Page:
Kopiao - 23x in 21v in the NAS diligently labor(1), grown weary(1), hard-working(1), labor(3), labored(4), labors(1),toil(4), wearied(1), weary(1), work hard(1), worked(2), worked hard(1), workers(1), working hard(1).- Matt. 6:28; 11:28; Lk. 5:5; 12:27; Jn. 4:6, 38; Acts 20:35; Rom. 16:6, 12; 1 Co. 4:12; 15:10; 16:16; Gal. 4:11; Eph. 4:28; Phil. 2:16; Col. 1:29; 1 Thess. 5:12; 1 Tim. 4:10; 5:17; 2 Tim. 2:6; Rev. 2:3 

Stedman writes that those in leaders word hard…They spend hours toiling in difficult and sometimes demeaning work. Contrary to what some people think, it is not true that pastors work only one day a week. The ministry is a very demanding job. (Living Christianly 1 Thess 5:12-28)

Lightfoot says that kopiao "is used especially of the labor undergone by the athlete in his training. (cp Paul's use in 1Ti 4:10-note )

MacArthur adds that kopiao "does not stress the amount of work, but rather the effort. A man’s reward from God is proportional to the excellence of his ministry and the effort he puts into it. Excellence combined with diligence mark a man worthy of the highest honor. (MacArthur, John: 1Timothy Moody Press)

Henry Blackaby says that God will wear you out when you are in the center of His will and in fact Paul repeatedly uses kopiao to describe the quality of labor involved in ministering for the Lord. He is not referring to those who work hard at their job as in a field but those who perform the spiritual labor among the saints in the church in Thessalonica. A review of some of Paul's uses of kopiao in the NT gives one a good sense of why these workers were to be appreciated…

Acts 20:35 In everything I (Paul) showed you that by working hard in this manner you must help the weak and remember the words of the Lord Jesus, that He Himself said, 'It is more blessed to give than to receive.'

Romans 16:6 (note) Greet Mary, who has worked hard for you… 16:12 (note) Greet Tryphaena and Tryphosa, workers in the Lord. Greet Persis the beloved, who has worked hard in the Lord.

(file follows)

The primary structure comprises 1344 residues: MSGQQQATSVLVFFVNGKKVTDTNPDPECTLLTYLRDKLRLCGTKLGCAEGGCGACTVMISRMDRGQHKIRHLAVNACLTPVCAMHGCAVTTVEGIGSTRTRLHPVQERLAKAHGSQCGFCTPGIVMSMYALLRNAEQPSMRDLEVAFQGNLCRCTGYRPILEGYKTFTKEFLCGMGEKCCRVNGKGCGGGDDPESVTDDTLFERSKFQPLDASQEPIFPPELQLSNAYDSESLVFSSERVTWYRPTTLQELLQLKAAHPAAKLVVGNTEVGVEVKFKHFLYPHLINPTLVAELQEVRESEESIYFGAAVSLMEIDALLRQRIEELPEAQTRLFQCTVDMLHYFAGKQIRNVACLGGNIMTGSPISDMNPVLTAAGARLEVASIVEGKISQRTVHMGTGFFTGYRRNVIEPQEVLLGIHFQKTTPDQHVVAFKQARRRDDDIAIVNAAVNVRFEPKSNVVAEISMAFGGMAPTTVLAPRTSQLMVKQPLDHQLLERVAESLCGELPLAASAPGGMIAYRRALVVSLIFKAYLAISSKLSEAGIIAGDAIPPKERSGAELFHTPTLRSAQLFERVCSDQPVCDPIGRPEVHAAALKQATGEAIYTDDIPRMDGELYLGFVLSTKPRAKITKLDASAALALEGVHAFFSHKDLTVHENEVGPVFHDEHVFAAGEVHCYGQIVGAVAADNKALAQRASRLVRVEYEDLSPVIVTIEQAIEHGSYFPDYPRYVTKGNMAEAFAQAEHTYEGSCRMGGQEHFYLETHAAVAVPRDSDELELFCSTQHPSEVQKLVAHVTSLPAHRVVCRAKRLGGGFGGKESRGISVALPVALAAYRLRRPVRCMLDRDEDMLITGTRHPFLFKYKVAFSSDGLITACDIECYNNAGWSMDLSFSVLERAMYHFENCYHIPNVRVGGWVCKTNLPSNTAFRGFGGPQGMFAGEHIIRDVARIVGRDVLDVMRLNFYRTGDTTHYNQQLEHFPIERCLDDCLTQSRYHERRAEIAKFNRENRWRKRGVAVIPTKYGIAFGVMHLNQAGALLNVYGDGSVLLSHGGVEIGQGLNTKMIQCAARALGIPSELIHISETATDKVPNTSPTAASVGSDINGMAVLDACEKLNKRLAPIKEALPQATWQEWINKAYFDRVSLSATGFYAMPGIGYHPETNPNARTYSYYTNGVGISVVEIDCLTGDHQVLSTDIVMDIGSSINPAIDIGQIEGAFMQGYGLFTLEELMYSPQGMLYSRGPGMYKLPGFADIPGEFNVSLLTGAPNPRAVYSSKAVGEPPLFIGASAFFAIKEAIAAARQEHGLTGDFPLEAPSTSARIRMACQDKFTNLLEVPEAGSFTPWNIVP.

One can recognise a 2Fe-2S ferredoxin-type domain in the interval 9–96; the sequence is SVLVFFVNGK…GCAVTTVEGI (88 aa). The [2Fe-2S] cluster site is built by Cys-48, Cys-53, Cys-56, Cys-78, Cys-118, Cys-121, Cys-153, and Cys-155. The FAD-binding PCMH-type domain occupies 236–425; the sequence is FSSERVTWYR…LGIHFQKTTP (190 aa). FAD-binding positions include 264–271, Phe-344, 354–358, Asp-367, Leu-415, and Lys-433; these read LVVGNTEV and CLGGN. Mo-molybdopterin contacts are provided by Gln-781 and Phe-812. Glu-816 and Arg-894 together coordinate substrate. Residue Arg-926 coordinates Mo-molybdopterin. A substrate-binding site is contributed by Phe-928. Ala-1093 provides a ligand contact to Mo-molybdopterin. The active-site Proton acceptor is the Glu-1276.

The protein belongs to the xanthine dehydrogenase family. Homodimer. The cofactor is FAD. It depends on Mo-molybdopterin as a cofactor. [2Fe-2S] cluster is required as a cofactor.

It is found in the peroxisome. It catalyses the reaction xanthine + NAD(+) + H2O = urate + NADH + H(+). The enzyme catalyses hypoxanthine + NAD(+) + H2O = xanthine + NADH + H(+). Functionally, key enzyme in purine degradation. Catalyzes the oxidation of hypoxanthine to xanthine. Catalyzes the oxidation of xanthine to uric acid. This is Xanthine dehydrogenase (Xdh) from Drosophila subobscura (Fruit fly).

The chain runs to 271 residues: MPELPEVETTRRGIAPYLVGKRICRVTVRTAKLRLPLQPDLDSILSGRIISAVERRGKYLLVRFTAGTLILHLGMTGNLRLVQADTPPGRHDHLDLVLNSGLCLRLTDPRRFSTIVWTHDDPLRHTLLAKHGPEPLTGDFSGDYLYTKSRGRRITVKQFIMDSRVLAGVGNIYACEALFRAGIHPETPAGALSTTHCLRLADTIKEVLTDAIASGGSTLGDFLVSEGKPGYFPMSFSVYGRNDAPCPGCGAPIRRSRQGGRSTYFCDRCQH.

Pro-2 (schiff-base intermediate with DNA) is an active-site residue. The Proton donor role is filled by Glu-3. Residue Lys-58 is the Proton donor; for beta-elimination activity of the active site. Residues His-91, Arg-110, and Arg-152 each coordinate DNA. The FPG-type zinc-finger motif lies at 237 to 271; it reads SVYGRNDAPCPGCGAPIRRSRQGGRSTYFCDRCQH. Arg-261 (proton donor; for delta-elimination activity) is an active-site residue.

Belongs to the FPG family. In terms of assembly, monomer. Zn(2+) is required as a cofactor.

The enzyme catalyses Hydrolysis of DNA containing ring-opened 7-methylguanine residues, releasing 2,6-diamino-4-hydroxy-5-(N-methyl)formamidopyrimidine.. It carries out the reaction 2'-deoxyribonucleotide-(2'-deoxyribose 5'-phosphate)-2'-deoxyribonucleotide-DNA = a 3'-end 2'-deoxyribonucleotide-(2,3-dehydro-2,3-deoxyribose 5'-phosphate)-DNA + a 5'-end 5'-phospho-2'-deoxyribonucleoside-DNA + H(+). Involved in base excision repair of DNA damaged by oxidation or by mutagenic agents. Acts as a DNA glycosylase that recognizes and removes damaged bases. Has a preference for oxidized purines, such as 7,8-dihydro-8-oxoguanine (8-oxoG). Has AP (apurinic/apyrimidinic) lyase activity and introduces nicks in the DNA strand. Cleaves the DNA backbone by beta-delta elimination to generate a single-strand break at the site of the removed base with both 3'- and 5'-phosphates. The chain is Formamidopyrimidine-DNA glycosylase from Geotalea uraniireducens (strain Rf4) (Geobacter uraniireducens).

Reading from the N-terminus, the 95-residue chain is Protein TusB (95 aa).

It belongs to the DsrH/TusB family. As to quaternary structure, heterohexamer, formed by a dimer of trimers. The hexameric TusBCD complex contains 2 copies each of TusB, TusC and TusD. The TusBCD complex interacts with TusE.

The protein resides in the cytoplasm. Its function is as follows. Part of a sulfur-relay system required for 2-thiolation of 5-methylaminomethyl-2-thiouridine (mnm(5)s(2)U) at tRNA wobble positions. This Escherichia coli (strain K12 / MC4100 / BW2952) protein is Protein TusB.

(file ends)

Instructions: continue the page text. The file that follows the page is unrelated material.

1 Corinthians 4:12 and we toil, working with our own hands; when we are reviled, we bless; when we are persecuted, we endure;

1 Corinthians 15:10 But by the grace of God I am what I am, and His grace toward me did not prove vain; but I labored even more than all of them, yet not I, but the grace of God with me. (Comment: Note the juxtaposition of human effort and God's grace. We are to work hard and yet it is God working in and through us and thus He alone receives the glory!)

Galatians 4:11 I fear for you, that perhaps I have labored over you in vain. (Comment: Paul fear that some might fall prey to the false teaching of the Judaizers who added works and legalism to salvation by faith alone.)

Philippians 2:16 (note) (The saints at Philippi were to keep) holding fast the word of life, so that in the day of Christ I may have cause to glory because I did not run in vain nor toil in vain.

Colossians 1:29 (note) And for this purpose (to present every man complete in Christ, a mature believer ever being conformed to the image of the Son) also I labor (kopiao), striving (agonizomai) (How?) according to His power, which mightily works (Greek = energeo ~ God's power, His grace, His Spirit, "energized" Paul) within me.

1Timotny 4:10 (note) For it is for this (with a view to the promise which godliness holds forth so that it might actually be fulfilled -- see note 1Ti 4:8) we labor (kopiao) and strive (agonizomai), because we have fixed our hope on the living God, Who is the Savior of all men, especially of believers.

1 Timothy 5:17 Let the elders who rule well be considered worthy of double honor, especially those who work hard at preaching and teaching.